For Memorial Day- A still, small voice
As the media drown us in allegations of malfeasance at Benghazi, IRS overzealousness in scrutinizing the tax deductibility of politically motivated contributions, sequestration, tornado devastated cities and the other traumas faced by so many, I thought today of Elijah the ancient sage who had hid from the king in a cave. The king, threatened by Elijah, would have him killed. Elijah questioned where God had gone, given all the torment the sage faced. Even in his cave refuge, a storm raged, holding him like a captive.
After many days had passed, the storm died down and an ominous silence took its place. In this silence, the sage sensed the presence of God. In this moment of reflection, touched by God, the sage knew what he must do, so that he could continue in his work. Empowered, he went back to the city where he found strong allies.
Now this imagery of a sage communing with his god thousands of years ago may, admittedly be a tough act for us modern secular types to wrap our minds around. How does one experience this ‘ominous silence.’
Yet this Memorial Day, another image comes to mind that also illustrates the set of mind I’m talking about. I wonder if this ‘ominous silence’ occurred again after Abraham Lincoln spoke at Gettysburg.
The War Between the States still raged on when Lincoln had gone to help dedicate the cemetery for the war dead. In November, 1963, letting the south secede, dividing one nation into two, could have become a possibility. In the ultimate ‘political soundbite,’ in a speech a little over two minutes in length, President Lincoln urged those in the North to press on for Union.
And so, the war continued on for many more months until Robert E Lee at Appomattox urged his troops to return home and accept the peace that was offered them.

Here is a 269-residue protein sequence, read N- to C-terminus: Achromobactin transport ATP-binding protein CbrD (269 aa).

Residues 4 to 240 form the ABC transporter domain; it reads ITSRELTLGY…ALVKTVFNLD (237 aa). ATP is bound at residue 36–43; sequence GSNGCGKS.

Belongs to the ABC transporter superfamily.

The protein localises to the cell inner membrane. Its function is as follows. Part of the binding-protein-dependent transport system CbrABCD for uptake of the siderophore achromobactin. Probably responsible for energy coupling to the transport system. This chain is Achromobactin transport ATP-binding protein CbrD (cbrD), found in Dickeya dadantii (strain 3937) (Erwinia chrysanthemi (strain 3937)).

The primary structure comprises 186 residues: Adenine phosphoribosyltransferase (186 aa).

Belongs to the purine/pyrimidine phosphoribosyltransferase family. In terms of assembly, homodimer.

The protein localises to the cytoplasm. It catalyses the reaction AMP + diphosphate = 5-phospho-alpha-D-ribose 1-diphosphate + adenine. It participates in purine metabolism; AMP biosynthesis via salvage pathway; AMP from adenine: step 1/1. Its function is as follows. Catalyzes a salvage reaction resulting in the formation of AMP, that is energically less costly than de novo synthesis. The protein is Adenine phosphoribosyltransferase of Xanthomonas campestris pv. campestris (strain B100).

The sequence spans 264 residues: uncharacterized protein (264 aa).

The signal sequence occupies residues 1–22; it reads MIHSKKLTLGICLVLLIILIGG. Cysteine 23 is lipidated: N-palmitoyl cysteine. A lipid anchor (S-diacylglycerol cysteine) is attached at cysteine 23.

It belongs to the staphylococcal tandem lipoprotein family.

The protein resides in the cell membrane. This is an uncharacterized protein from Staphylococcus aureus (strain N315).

Even today, here and there, this ominous silence is present, touching people, helping pave the way for a commitment to the larger values, whether it is service to a belief or a nation; or both. Something to think about for Memorial Day.
Listen to the Gettysburg address and other documents that made democracy on ‘Those Self Evident Truths,’ a CD produced and presented by Ted Magnuson
400 years of democracy in the making in 72 minutes.
The world will little note, nor long remember what we say here, but it can never forget what they did here. It is for us the living, rather, to be dedicated here to the unfinished work which they who fought here have thus far so nobly advanced. It is rather for us to be here dedicated to the great task remaining before us — that from these honored dead we take increased devotion to that cause for which they gave the last full measure of devotion — that we here highly resolve that these dead shall not have died in vain — that this nation, under God, shall have a new birth of freedom — and that government of the people, by the people, for the people, shall not perish from the earth.